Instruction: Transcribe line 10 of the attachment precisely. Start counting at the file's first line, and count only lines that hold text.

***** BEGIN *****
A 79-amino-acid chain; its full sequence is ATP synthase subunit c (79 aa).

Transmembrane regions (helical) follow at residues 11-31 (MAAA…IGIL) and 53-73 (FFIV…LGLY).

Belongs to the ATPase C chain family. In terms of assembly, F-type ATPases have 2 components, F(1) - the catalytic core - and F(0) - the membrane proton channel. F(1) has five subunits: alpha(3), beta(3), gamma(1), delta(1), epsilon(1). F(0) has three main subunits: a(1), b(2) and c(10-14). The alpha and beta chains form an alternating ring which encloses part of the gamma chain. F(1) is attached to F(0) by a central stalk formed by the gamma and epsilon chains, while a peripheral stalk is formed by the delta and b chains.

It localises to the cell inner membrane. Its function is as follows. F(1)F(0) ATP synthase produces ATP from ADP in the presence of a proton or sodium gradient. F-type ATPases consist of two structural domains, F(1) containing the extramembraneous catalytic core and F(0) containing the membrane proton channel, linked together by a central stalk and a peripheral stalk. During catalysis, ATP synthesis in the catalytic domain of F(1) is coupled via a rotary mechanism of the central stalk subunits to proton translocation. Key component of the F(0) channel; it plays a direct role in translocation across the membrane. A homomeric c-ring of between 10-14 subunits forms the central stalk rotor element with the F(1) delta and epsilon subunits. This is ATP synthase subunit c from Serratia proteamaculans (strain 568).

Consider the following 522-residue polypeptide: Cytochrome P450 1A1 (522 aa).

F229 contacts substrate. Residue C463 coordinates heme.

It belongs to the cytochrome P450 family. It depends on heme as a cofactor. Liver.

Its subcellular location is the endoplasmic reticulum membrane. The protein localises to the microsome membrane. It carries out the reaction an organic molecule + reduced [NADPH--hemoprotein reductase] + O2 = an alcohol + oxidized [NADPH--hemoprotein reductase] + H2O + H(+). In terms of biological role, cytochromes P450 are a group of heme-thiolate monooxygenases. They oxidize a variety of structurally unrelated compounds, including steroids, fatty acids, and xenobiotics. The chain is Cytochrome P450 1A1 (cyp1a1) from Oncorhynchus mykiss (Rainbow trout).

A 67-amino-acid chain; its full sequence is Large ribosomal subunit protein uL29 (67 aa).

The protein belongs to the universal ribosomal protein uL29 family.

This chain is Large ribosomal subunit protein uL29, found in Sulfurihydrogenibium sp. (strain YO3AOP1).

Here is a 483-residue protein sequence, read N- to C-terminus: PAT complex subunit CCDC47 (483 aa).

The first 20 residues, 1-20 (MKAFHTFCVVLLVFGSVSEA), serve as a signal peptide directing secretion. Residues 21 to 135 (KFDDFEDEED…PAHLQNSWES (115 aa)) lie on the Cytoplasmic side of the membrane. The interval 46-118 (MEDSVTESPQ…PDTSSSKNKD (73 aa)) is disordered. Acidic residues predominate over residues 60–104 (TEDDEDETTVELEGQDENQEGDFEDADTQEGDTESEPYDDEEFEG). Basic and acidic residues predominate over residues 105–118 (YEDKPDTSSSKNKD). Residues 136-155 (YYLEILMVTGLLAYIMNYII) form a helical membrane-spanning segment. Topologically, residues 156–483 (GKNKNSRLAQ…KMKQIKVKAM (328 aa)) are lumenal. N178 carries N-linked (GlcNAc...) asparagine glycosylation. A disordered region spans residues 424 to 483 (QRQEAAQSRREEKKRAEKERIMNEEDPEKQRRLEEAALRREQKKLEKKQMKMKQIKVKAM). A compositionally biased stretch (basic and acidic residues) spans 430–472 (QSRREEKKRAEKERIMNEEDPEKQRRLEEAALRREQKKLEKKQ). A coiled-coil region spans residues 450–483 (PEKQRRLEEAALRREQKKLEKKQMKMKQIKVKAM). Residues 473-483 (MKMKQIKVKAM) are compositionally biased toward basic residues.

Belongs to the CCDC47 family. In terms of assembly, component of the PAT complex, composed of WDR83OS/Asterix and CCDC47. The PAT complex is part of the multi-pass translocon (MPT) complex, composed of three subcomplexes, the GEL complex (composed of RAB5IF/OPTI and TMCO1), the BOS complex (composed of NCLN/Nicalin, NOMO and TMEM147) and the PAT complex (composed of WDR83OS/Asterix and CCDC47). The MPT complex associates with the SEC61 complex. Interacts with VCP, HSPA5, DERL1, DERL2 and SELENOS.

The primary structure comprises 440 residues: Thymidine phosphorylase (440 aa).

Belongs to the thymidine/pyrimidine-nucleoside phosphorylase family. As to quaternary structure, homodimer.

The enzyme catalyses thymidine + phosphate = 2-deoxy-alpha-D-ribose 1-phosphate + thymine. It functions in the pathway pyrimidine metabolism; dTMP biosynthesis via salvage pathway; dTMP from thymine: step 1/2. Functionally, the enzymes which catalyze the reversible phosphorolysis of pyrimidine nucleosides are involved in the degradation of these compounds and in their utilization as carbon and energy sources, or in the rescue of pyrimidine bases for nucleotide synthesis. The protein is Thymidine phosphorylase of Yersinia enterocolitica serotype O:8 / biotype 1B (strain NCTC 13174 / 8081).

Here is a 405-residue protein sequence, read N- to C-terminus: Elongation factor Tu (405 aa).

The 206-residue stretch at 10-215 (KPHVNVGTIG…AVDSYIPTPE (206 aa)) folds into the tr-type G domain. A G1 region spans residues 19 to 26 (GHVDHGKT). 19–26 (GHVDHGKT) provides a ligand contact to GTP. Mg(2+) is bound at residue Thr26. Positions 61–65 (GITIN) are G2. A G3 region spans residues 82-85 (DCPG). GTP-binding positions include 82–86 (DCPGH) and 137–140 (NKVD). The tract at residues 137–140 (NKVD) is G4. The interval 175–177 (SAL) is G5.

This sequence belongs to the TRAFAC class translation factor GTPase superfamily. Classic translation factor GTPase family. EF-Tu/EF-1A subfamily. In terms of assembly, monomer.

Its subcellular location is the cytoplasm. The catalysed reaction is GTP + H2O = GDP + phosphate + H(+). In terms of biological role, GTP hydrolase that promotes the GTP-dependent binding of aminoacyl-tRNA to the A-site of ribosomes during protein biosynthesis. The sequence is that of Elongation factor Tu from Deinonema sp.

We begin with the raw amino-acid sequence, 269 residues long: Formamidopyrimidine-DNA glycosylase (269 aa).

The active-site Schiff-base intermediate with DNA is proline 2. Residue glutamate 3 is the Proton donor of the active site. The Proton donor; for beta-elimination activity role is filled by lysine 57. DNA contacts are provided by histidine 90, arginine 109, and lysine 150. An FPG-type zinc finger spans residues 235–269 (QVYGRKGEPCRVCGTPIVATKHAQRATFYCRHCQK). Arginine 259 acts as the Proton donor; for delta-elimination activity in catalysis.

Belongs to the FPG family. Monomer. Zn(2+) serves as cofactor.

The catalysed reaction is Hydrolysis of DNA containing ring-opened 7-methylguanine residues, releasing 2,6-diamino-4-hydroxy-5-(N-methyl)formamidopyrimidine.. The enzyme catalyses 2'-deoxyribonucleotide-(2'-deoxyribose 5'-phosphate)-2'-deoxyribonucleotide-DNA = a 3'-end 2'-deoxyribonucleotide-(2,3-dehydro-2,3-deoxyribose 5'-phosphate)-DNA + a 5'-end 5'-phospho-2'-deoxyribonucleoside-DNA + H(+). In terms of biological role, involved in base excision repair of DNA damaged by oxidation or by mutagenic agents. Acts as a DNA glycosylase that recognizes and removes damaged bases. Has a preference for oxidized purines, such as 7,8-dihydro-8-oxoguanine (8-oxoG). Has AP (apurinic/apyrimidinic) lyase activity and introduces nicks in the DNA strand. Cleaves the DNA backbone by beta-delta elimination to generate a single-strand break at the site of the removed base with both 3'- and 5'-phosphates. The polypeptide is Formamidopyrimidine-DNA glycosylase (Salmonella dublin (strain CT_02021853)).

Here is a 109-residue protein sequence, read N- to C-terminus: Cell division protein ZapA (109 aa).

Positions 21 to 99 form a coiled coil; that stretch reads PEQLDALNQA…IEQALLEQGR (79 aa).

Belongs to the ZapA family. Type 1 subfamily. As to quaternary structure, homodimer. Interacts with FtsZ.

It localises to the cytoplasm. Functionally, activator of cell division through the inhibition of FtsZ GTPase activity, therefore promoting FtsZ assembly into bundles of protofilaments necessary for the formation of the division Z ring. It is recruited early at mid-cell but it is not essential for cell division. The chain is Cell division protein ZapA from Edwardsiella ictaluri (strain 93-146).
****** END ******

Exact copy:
The protein belongs to the universal ribosomal protein uL29 family.